Belt buckle inscribed for Nefertari
Findspot, Thebes, Egypt
Height x width: 4.7 x 11.5 cm (1 7/8 x 4 1/2 in.)
MEDIUM OR TECHNIQUE
Silver, gold, feldspar, carnelian, blue frit, glass
Inscribed for “the Osiris, great royal wife, his beloved, mistress of Lower Egypt.”
Said to be from the Valley of the Queens (Thebes), Tomb of Queen Nefertari (QV 66). 1904: purchased for the MFA from Mohamed Mohassib, Luxor, Egypt by Albert M. Lythgoe as part of a group (04.1953-04.1956, 04.1766-04.1769) for £40. (Accession Date: January 1, 1904)
Emily Esther Sears Fund
It is very possible that Nefertari grew up as the daughter of a nobleman in Thebes. One of Nefertari's names was Mery-en-Mut, which means, "Beloved of Mut". As the wife of Amun, Mut was part of the Theban triad. It is interesting to note that post references to Nefertari come from Upper (southern) Egypt, while most of the other principal queen, Istnofret, are found in Lower, or northern Egypt. Furthermore, Ramesses II probably had a better power structure in northern Egypt, and it is thought that he may have married a Theban to enhance his position in the South. The two queens, Nefertari and Istnofret, could have possibly even had a division of duties geographically. However, it is has also been suggested that Nefertari could have been a daughter of Seti I, making her a half sister of Ramesses II.
Nefertari was most likely Ramesses II's first wife when the prince was only fifteen. She provided him with his first male heir, Amun-her-khepseshef (Amun Is with His Strong Arm),even prior to his ascending the throne of Egypt In addition, Ramesses II also fathered at least three more sons and two daughters by Nefertari. In fact, her oldest daughter, Meryetamun probably later also married Ramesses II, possibly after the death of her mother, apparently when Nefertari was in her early forties.
She was probably Ramesses II's chief queen, at least up until her death in about year 24 of Ramesses II's reign. From her tomb, we know a number of her other names and titles. They included "Hereditary Noblewoman; Great of Favors; Possessor of Charm, Sweetness and Love; Mistress of Upper and Lower Egypt; the Osiris; The King's Great Wife; Mistress of the Two Lands, Nefertari, Beloved of Mut, Revered Before Osiris".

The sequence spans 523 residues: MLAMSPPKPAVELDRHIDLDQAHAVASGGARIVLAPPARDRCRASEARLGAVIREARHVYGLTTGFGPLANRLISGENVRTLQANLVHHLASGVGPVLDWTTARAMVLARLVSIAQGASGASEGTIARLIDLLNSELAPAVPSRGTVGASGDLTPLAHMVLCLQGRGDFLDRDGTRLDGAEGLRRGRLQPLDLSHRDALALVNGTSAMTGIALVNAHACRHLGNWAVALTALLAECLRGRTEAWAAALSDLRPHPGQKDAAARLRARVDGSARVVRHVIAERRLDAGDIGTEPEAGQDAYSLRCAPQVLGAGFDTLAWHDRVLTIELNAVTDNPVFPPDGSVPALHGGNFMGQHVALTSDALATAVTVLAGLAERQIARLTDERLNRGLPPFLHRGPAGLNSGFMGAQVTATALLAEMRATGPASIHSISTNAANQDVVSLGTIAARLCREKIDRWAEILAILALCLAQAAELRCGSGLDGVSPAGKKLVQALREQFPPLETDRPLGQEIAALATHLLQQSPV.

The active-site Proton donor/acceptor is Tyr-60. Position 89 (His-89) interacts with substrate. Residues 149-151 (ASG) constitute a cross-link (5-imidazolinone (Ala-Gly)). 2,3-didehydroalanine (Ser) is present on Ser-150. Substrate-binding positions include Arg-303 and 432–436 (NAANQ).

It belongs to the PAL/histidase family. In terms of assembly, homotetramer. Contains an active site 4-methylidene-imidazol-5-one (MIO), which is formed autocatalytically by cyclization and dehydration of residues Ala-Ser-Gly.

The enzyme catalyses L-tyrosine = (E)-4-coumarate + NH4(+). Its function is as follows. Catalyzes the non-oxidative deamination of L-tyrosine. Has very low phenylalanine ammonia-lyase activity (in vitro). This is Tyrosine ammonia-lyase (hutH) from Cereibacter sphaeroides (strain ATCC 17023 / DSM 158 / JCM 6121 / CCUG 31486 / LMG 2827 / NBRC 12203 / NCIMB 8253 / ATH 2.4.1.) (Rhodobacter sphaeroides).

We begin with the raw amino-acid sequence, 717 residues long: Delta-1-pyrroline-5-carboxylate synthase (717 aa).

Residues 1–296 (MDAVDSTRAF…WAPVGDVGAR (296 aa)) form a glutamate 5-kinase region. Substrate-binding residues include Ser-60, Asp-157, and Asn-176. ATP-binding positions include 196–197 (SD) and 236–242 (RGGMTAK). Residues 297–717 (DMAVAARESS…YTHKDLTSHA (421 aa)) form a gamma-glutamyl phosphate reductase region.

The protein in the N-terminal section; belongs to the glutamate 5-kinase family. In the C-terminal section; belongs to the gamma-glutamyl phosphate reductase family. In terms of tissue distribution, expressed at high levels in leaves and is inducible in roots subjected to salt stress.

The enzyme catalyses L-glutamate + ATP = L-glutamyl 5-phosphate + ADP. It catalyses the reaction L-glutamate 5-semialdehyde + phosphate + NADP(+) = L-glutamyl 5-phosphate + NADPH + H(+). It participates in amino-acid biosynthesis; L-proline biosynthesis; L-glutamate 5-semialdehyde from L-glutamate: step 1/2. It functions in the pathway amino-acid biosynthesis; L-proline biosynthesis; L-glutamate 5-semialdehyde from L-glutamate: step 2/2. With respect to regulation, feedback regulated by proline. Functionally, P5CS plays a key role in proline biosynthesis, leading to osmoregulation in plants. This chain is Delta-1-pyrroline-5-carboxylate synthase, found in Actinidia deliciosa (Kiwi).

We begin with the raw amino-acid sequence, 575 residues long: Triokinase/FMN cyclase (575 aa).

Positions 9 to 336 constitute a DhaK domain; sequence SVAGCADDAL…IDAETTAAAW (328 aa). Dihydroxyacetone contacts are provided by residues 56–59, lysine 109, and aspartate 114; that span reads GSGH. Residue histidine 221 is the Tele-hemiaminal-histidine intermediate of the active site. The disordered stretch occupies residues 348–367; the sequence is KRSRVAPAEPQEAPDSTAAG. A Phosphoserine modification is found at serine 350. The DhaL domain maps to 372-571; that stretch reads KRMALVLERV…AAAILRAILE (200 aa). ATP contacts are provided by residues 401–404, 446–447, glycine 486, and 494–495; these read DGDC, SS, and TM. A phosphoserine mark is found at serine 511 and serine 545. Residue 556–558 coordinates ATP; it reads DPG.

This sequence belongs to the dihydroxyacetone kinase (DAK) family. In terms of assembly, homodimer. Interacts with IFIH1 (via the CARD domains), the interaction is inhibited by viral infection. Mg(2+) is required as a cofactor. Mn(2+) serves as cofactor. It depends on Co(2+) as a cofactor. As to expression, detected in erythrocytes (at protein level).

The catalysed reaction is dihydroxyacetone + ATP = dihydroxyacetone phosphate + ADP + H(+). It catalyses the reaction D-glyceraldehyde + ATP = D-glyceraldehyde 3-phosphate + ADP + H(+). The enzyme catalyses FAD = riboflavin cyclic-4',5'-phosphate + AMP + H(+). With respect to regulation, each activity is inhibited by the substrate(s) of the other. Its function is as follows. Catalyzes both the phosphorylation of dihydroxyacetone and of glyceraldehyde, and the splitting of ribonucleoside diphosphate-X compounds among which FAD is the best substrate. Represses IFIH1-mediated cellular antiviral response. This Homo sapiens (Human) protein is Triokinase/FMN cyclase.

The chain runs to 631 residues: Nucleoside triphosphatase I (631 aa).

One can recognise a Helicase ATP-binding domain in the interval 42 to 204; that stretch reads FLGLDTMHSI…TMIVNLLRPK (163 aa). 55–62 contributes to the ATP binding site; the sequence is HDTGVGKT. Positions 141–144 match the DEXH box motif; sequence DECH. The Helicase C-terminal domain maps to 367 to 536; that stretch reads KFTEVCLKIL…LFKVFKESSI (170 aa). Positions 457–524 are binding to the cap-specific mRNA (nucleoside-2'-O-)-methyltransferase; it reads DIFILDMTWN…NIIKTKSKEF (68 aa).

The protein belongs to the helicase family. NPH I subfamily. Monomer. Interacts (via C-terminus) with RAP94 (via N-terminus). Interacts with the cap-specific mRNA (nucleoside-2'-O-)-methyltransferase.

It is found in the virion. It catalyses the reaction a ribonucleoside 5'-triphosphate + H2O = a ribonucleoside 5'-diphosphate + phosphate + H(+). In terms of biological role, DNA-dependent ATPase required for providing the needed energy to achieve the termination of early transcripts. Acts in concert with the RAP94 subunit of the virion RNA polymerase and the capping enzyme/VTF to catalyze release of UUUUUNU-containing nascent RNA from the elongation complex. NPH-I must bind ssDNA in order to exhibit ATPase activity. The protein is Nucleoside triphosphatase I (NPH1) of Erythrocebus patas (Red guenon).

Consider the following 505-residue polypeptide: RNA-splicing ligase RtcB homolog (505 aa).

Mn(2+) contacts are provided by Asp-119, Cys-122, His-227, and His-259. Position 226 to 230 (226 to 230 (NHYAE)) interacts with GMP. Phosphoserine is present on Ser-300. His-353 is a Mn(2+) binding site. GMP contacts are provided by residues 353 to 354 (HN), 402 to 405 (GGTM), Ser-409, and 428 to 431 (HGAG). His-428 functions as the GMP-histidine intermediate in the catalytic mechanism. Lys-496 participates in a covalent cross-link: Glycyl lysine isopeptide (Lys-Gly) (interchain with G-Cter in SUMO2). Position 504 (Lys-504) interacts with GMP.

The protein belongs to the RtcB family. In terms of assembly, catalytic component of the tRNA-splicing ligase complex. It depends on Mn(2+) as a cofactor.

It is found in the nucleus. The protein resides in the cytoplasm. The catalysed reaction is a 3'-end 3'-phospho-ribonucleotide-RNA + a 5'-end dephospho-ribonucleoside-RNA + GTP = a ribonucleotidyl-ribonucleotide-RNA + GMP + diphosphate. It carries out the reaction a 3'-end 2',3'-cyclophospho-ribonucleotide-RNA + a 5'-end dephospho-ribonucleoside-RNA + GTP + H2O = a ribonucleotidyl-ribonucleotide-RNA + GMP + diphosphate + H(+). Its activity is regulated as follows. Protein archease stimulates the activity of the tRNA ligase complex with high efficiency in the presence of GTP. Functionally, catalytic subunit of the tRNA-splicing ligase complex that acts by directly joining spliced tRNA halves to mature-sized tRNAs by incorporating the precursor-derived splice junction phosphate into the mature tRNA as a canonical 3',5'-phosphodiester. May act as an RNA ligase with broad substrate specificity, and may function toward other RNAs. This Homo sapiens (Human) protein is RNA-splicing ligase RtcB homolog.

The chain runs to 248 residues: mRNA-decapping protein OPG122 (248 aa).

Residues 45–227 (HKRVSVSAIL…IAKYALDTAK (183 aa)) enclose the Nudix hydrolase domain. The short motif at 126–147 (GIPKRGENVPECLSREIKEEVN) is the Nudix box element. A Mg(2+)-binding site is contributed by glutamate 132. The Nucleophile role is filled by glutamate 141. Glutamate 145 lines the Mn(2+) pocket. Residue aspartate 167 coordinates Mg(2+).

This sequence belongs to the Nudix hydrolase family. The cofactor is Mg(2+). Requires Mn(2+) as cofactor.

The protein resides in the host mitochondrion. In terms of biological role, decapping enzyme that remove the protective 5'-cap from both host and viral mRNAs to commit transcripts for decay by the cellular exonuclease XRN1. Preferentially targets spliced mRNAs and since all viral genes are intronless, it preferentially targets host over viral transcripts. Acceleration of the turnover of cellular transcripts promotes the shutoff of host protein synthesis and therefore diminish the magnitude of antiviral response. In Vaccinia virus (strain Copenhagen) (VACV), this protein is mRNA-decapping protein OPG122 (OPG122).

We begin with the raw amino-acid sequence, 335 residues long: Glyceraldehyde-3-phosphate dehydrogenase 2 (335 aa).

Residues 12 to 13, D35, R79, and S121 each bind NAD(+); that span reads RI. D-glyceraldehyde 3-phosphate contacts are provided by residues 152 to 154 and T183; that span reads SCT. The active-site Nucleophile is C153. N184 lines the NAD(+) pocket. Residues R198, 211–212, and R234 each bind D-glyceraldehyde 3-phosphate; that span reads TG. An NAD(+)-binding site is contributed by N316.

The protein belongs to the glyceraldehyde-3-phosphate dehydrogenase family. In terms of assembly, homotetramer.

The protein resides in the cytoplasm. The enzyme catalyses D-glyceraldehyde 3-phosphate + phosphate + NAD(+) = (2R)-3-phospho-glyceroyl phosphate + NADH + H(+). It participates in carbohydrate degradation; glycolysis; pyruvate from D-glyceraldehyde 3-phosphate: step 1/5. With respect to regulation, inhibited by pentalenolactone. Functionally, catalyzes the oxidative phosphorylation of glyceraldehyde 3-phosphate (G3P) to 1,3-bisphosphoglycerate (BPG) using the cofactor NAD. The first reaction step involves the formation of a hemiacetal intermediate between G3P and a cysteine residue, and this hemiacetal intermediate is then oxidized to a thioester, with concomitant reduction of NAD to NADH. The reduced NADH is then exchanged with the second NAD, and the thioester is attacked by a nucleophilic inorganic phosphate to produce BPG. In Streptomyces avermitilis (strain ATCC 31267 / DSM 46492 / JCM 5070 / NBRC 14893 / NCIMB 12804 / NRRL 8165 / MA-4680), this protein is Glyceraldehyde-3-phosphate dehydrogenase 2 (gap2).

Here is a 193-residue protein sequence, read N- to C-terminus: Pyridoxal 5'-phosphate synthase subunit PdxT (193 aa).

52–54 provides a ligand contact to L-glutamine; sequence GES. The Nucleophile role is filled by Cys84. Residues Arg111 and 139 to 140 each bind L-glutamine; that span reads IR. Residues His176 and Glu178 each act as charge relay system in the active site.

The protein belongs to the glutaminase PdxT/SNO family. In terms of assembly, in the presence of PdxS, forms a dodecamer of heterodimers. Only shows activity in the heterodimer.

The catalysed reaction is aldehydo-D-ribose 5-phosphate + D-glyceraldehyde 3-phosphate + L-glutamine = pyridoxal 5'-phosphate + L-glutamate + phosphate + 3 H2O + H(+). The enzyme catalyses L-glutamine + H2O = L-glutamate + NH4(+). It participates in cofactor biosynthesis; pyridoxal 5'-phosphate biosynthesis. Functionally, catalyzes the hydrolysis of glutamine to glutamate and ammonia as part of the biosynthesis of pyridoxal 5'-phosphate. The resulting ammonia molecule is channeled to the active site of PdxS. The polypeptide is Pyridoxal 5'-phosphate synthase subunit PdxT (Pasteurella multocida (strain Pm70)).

Surely Ramesses II loved Nefertari. Few queens were built anything near as grand a shrine as her temple dedicated to Hathor at Abu Simbel, near the somewhat larger temple of her husband. Her tomb in the Valley of the Queens on the West Bank at Luxor (ancient Thebes) is today, one of the most fabulously decorated tombs at Luxor or anywhere else in Egypt. If one had only time enough to visit one tomb on the West Bank, it should be this one. Ramesses II, who said of Nefertari, "the one for whom the sun shines", even wrote of his weakness for the queen:
"My love is unique - no one can rival her, for she is the most beautiful woman alive. Just by passing, she has stolen away my heart."
Other then her tomb and temple at Abu Simbel, Nefertari is also famous for her beauty. We have no mummy to help substantiate these claims, but there is plenty of documentary evidence including images, although at this point in Egypt's history, portraitures were not known for being completely accurate. Even in ancient Egypt Nefertari was famous, becoming deified even before her death. It is said that as Great Royal Wife, her high status and and great authority within the royal court, along with her apparent beauty, charm, "sweetness", intelligence and guile, she may have been one of Egypt's greatest queens.
A description at Luxor Temple, says of her:
greatly favored, possessing charm, sweet of love.... Rich in love, wearing the circlet-diadem, singer fair of face, beautiful with the tall twin plumes, Chief of the Harim of Horus, Lord of the Palace; one is pleased with what(ever) comes forth concerning her; who has (only to) say anything, and it is done for her - every good thing, at her wish (?); her every word, how pleasing on the ear - one lives at just hearing her voice..."